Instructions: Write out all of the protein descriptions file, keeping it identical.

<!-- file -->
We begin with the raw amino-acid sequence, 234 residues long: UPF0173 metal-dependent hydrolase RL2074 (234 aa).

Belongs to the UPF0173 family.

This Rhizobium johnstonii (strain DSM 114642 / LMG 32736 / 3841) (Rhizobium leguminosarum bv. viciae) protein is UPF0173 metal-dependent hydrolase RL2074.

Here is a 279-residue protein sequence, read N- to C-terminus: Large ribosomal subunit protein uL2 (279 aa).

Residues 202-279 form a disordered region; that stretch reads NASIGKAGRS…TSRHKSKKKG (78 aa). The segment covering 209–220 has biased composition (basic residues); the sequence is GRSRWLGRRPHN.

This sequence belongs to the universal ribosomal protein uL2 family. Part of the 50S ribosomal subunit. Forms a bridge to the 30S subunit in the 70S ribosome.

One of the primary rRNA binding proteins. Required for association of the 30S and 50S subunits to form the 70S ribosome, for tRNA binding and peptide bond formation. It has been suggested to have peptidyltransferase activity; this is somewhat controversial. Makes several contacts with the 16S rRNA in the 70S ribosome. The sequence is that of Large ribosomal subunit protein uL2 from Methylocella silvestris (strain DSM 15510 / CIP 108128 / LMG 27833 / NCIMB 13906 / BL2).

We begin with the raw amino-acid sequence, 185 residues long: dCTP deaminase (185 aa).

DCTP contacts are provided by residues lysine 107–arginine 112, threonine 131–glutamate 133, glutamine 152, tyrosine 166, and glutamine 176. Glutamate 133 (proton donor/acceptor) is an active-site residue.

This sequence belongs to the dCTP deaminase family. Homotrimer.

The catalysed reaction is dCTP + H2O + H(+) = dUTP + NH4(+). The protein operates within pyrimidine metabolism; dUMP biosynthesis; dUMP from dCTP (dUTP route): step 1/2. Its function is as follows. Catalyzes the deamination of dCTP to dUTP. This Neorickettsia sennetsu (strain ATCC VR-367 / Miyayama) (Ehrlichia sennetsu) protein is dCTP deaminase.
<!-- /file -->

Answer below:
We begin with the raw amino-acid sequence, 234 residues long: UPF0173 metal-dependent hydrolase RL2074 (234 aa).

Belongs to the UPF0173 family.

This Rhizobium johnstonii (strain DSM 114642 / LMG 32736 / 3841) (Rhizobium leguminosarum bv. viciae) protein is UPF0173 metal-dependent hydrolase RL2074.

Here is a 279-residue protein sequence, read N- to C-terminus: Large ribosomal subunit protein uL2 (279 aa).

Residues 202-279 form a disordered region; that stretch reads NASIGKAGRS…TSRHKSKKKG (78 aa). The segment covering 209–220 has biased composition (basic residues); the sequence is GRSRWLGRRPHN.

This sequence belongs to the universal ribosomal protein uL2 family. Part of the 50S ribosomal subunit. Forms a bridge to the 30S subunit in the 70S ribosome.

One of the primary rRNA binding proteins. Required for association of the 30S and 50S subunits to form the 70S ribosome, for tRNA binding and peptide bond formation. It has been suggested to have peptidyltransferase activity; this is somewhat controversial. Makes several contacts with the 16S rRNA in the 70S ribosome. The sequence is that of Large ribosomal subunit protein uL2 from Methylocella silvestris (strain DSM 15510 / CIP 108128 / LMG 27833 / NCIMB 13906 / BL2).

We begin with the raw amino-acid sequence, 185 residues long: dCTP deaminase (185 aa).

DCTP contacts are provided by residues lysine 107–arginine 112, threonine 131–glutamate 133, glutamine 152, tyrosine 166, and glutamine 176. Glutamate 133 (proton donor/acceptor) is an active-site residue.

This sequence belongs to the dCTP deaminase family. Homotrimer.

The catalysed reaction is dCTP + H2O + H(+) = dUTP + NH4(+). The protein operates within pyrimidine metabolism; dUMP biosynthesis; dUMP from dCTP (dUTP route): step 1/2. Its function is as follows. Catalyzes the deamination of dCTP to dUTP. This Neorickettsia sennetsu (strain ATCC VR-367 / Miyayama) (Ehrlichia sennetsu) protein is dCTP deaminase.